Re: [PATCH v3 0/7] User namespace mount updates

From: Octavian Purdila
Date: Thu Nov 19 2015 - 11:19:18 EST

On Thu, Nov 19, 2015 at 5:23 PM, Seth Forshee
<seth.forshee@xxxxxxxxxxxxx> wrote:
> On Wed, Nov 18, 2015 at 12:00:17AM +0200, Octavian Purdila wrote:
>> On Tue, Nov 17, 2015 at 10:12 PM, Richard Weinberger <richard@xxxxxx> wrote:
>> > Am 17.11.2015 um 20:25 schrieb Octavian Purdila:
>> >> On Tue, Nov 17, 2015 at 9:21 PM, Seth Forshee
>> >> <seth.forshee@xxxxxxxxxxxxx> wrote:
>> >>>
>> >>> On Tue, Nov 17, 2015 at 08:12:31PM +0100, Richard Weinberger wrote:
>> >>>> On Tue, Nov 17, 2015 at 7:34 PM, Seth Forshee
>> >>>> <seth.forshee@xxxxxxxxxxxxx> wrote:
>> >>>>> On Tue, Nov 17, 2015 at 05:55:06PM +0000, Al Viro wrote:
>> >>>>>> On Tue, Nov 17, 2015 at 11:25:51AM -0600, Seth Forshee wrote:
>> >>>>>>
>> >>>>>>> Shortly after that I plan to follow with support for ext4. I've been
>> >>>>>>> fuzzing ext4 for a while now and it has held up well, and I'm currently
>> >>>>>>> working on hand-crafted attacks. Ted has commented privately (to others,
>> >>>>>>> not to me personally) that he will fix bugs for such attacks, though I
>> >>>>>>> haven't seen any public comments to that effect.
>> >>>>>>
>> >>>>>> _Static_ attacks, or change-image-under-mounted-fs attacks?
>> >>>>>
>> >>>>> Right now only static attacks, change-image-under-mounted-fs attacks
>> >>>>> will be next.
>> >>>>
>> >>>> Do we *really* need to enable unprivileged mounting of kernel filesystems?
>> >>>> What about just enabling fuse and implement ext4 and friends as fuse
>> >>>> filesystems?
>> >>>> Using the approaching Linux Kernel Libary[1] this is easy.
>> >>>
>> >>> I haven't looked at this project, but I'm guessing that programs must be
>> >>> written specifically to make use of it? I.e. you can't just use the
>> >>> mount syscall, and thus all existing software still doesn't work?
>> >>>
>> >>
>> >> The projects includes a lklfuse program that uses fuse to mount a
>> >> fileystem image.
>> >
>> > Cool. I gave it a try.
>> > It seems to work fine, but only if I run it in foreground (using -d)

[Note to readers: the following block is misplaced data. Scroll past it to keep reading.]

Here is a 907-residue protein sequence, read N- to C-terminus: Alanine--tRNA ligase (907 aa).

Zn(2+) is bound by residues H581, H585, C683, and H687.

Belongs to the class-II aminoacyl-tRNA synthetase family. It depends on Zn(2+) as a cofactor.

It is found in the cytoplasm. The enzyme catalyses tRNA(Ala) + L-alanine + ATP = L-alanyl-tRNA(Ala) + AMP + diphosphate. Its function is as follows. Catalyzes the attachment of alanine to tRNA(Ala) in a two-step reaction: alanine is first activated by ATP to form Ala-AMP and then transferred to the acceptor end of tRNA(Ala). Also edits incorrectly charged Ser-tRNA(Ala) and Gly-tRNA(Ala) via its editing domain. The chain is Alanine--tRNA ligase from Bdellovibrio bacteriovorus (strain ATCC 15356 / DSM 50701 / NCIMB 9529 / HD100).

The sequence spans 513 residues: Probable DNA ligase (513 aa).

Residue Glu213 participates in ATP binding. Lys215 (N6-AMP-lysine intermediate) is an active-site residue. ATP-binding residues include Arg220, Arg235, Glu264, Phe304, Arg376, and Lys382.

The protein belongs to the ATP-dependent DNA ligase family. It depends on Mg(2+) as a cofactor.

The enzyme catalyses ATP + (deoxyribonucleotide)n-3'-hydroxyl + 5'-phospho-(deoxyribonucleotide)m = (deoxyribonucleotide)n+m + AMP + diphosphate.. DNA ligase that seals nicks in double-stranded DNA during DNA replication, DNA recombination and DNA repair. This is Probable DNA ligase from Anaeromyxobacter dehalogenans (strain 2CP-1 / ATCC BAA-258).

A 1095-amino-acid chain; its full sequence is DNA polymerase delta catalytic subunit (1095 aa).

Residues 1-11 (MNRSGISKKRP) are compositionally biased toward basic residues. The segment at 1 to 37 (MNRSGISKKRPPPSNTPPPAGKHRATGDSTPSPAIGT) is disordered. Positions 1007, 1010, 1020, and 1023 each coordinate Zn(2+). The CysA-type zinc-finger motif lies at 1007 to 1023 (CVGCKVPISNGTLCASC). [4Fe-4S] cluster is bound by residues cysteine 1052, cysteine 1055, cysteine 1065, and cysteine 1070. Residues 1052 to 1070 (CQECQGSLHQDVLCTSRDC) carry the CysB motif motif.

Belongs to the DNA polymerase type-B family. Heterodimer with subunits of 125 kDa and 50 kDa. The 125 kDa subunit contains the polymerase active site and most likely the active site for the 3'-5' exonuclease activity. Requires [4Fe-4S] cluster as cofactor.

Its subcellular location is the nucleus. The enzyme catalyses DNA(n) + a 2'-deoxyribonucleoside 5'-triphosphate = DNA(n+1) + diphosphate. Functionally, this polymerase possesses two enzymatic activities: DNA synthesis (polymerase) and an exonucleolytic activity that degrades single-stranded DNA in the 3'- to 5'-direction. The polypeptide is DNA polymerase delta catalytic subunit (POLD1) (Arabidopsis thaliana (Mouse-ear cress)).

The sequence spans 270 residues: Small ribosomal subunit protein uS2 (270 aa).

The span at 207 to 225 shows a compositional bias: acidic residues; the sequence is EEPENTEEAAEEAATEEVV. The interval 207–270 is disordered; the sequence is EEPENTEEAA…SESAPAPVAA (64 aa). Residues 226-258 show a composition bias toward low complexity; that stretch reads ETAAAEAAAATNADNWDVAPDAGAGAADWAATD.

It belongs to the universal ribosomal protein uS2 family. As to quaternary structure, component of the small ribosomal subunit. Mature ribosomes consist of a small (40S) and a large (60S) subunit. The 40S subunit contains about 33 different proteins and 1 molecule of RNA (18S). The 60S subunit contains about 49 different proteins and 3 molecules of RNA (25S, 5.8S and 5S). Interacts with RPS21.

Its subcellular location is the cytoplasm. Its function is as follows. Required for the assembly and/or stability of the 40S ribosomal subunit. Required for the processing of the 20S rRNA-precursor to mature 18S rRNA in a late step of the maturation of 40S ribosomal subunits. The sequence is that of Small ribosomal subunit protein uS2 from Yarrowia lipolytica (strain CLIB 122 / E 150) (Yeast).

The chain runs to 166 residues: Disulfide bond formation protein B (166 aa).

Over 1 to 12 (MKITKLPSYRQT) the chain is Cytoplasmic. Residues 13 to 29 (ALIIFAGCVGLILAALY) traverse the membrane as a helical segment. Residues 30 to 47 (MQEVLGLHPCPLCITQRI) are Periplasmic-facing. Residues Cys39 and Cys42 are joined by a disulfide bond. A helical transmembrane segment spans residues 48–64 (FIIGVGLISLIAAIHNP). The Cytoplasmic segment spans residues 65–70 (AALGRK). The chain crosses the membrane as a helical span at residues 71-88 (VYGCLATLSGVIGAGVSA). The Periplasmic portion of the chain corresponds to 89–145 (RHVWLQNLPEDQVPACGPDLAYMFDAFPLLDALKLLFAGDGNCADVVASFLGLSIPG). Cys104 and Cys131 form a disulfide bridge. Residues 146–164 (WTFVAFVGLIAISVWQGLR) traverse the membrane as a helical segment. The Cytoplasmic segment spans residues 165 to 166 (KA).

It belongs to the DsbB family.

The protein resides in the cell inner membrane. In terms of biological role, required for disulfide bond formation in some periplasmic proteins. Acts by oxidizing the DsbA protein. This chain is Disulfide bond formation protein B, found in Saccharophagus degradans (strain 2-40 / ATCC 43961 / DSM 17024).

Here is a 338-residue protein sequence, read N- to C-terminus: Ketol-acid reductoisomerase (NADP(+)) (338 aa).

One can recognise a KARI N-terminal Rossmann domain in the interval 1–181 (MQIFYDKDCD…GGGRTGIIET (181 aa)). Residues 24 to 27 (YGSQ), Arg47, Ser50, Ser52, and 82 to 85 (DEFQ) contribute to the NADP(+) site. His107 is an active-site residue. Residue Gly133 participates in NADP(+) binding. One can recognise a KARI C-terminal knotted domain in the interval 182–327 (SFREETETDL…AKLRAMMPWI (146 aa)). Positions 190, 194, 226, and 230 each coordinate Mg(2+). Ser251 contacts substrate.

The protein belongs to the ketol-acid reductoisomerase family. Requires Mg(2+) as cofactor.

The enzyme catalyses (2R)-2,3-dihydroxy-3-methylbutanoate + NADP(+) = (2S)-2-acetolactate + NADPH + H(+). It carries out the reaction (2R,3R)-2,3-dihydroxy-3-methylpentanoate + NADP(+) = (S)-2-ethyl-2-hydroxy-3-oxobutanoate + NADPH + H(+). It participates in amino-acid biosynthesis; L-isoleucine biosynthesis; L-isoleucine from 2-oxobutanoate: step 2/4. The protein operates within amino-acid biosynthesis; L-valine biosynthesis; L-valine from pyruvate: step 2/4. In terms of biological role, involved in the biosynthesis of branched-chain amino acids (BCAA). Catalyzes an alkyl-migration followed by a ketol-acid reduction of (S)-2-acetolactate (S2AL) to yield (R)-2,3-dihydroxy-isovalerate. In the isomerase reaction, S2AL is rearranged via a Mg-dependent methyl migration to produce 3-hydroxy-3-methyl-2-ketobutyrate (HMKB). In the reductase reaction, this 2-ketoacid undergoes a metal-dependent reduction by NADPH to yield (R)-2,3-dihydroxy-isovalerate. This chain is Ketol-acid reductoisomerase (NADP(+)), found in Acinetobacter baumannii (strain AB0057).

>> > otherwise fuse blocks every filesystem request.
>> >
>> Now it should work in the background as well, thanks for reporting the issue.

Hi Seth,

> I'm playing with lklfuse now, it's surprisingly easy to get up and
> running. I did have a few problems though that I thought you'd like to
> know about.

Great, thanks for giving it a try and reporting the issues.

> Unfortunately I still can't run it in background mode, I get a segfault.

I got it to reproduce as well now. Not sure why how it worked before,
probably a race condition between lkl initialization and fuse calls.

> It's working fine on light workloads, but I'm having issues when I start
> trying to stress it. In a couple runs of the stress-ng filesystem
> stressors I saw both stress-ng and lklfuse get stuck in uninterruptible
> sleep during the first run, and during the second I got some OOM errors
> in lklfuse followed by I/O errors and eventually a journal error that
> cause the filesystem to go read-only.
> The command I used for the first run was:
> stress-ng --class filesystem --all 0

I will reproduce it and take a look.

> And for the second:
> stress-ng --class filesystem --seq 0 -v -t 60
> There really wasn't anything interesting in the lklfuse output for the
> first run, but for the second run I pasted the output here:

lklfuse allocates a fixed 100MB to the kernel and this is probably not
enough. For the short term I can add a parameter to lklfuse that
allows the user to specify the amount of memory to allocate to lkl. A
better fix would probably be to dynamically adjust the memory size of
lkl. I am thinking of using the ballon virtio driver or the memory
hotplug infrastructure. Any other suggestions?

I created a couple of issues in github [1] that you can track if you
want - I want to avoid spamming the list with reporting progress on

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